The Reserve Bank has said thanks, but no thanks, to Finance Minister Grant Robertson's specific suggestion on how the central bank could take a more active role in cooling house prices.
Instead, he told Robertson that if the Government wants to address New Zealand's housing issues, it needs to create a new housing agency.
"There is a need for a single agency or 'clearing house' to co-ordinate the Government's response across agencies," Orr said.
He has also requested that the Government gives the Reserve Bank further powers when it comes to stopping those with high levels of debt from buying more assets, such as more houses.
This includes making debt-to-income limits a permanent part of the Reserve Bank's toolbox next year.
Orr this morning posted the Reserve Bank's full response to Robertson's November 24 letter, where he sought Orr's views on how the RBNZ could help "address the issue of rising house prices".
It is a highly detailed response but a main focus was Orr telling Robertson the Government already has the tools it needs to stabilise the housing market.
"Solutions to any identified problem of high house prices or housing affordability require the involvement of many government portfolios and agencies, as well as non-government participants."
In fact, he said the Reserve Bank was just one out of 17 main players when it comes to New Zealand's housing market.
"Government agencies already have a wide range of levers that could be used to address housing issues."
One such lever includes "tax policy" – but Orr does not detail what changes should be made.
In response to Orr's letter, Robertson said in a statement: "I thank the Governor for his response and will consider it, along with the advice I have requested from the Treasury. The Government will make announcements in the New Year."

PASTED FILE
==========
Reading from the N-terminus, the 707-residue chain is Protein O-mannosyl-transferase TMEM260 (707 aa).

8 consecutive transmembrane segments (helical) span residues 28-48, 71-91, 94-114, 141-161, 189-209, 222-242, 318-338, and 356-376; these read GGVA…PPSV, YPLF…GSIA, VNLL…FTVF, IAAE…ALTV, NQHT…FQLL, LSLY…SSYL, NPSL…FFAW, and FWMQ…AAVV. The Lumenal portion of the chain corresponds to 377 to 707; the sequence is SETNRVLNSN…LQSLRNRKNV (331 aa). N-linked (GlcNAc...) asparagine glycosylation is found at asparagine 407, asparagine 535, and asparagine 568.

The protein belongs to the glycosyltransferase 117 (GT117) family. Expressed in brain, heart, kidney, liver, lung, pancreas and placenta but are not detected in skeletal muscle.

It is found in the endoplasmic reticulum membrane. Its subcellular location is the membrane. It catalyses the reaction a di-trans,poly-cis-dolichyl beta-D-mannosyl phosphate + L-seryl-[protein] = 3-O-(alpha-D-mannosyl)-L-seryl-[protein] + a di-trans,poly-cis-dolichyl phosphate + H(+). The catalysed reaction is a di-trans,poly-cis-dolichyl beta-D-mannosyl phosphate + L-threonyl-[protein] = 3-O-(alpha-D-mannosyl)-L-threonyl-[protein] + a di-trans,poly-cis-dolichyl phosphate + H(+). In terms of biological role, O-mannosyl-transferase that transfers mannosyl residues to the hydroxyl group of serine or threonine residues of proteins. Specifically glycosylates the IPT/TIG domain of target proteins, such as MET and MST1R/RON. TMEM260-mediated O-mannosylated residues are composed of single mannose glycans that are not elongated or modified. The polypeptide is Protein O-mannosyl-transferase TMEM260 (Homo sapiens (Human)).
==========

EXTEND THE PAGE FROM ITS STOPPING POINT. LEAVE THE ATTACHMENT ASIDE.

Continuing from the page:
Although Orr put some of the onus to New Zealand's housing issues back on the Government, Orr does suggest a way the Reserve Bank could help.
But he pushes back against one option Robertson had lightly mooted in his letter last month.
Robertson said an option was for the Reserve Bank's remit to be changed so the bank takes house prices into consideration when formulating monetary policy, such as setting the interest rates.
But Orr has warned against this option, saying there are "strong reasons" as to why it would not work and there could be a number of adverse trade-offs.
These, according to the letter, could include lower employment – specifically for Māori, Pasifika, women, and youth – as well as lowering the supply of housing.
"There are strong reasons why it would be unlikely to result in significant policy changes."
But Orr has outlined what he describes as his "preferred option" as to how the Reserve Bank could get involved, when it comes to cooling the housing market.
He said a new "house price consideration" could be added to one of its current responsibilities – its "financial stability" obligations.
This would mean the Government would be able to specifically direct the bank in regards to a specific Government policy.
This would allow for a whole-of-Reserve Bank response to housing market issues and would mean the Reserve Bank could target the "specific drivers" of the housing market, Orr said.
"If you wish to strengthen the Reserve Bank's role in relation to house prices, our recommendation is that this would be best achieved by amending our financial policy remit."